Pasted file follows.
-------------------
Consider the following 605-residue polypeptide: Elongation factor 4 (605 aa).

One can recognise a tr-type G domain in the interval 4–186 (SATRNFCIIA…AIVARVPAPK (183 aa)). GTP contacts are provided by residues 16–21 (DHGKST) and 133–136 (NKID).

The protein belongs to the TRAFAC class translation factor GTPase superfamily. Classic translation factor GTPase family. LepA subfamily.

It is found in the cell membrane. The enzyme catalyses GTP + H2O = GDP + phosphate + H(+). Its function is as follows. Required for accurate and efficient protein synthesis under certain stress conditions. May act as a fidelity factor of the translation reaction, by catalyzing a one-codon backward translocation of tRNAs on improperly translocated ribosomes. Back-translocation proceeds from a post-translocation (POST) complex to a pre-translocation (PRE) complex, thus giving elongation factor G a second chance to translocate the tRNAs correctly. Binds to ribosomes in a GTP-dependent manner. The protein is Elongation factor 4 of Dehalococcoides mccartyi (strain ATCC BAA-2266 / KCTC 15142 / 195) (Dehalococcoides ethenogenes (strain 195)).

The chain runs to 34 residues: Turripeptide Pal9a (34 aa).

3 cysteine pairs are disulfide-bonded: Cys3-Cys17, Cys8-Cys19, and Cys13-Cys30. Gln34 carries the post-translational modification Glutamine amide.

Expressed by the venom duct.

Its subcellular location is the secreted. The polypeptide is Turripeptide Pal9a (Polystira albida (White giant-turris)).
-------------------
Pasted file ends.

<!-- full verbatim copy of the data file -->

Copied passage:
Consider the following 605-residue polypeptide: Elongation factor 4 (605 aa).

One can recognise a tr-type G domain in the interval 4–186 (SATRNFCIIA…AIVARVPAPK (183 aa)). GTP contacts are provided by residues 16–21 (DHGKST) and 133–136 (NKID).

The protein belongs to the TRAFAC class translation factor GTPase superfamily. Classic translation factor GTPase family. LepA subfamily.

It is found in the cell membrane. The enzyme catalyses GTP + H2O = GDP + phosphate + H(+). Its function is as follows. Required for accurate and efficient protein synthesis under certain stress conditions. May act as a fidelity factor of the translation reaction, by catalyzing a one-codon backward translocation of tRNAs on improperly translocated ribosomes. Back-translocation proceeds from a post-translocation (POST) complex to a pre-translocation (PRE) complex, thus giving elongation factor G a second chance to translocate the tRNAs correctly. Binds to ribosomes in a GTP-dependent manner. The protein is Elongation factor 4 of Dehalococcoides mccartyi (strain ATCC BAA-2266 / KCTC 15142 / 195) (Dehalococcoides ethenogenes (strain 195)).

The chain runs to 34 residues: Turripeptide Pal9a (34 aa).

3 cysteine pairs are disulfide-bonded: Cys3-Cys17, Cys8-Cys19, and Cys13-Cys30. Gln34 carries the post-translational modification Glutamine amide.

Expressed by the venom duct.

Its subcellular location is the secreted. The polypeptide is Turripeptide Pal9a (Polystira albida (White giant-turris)).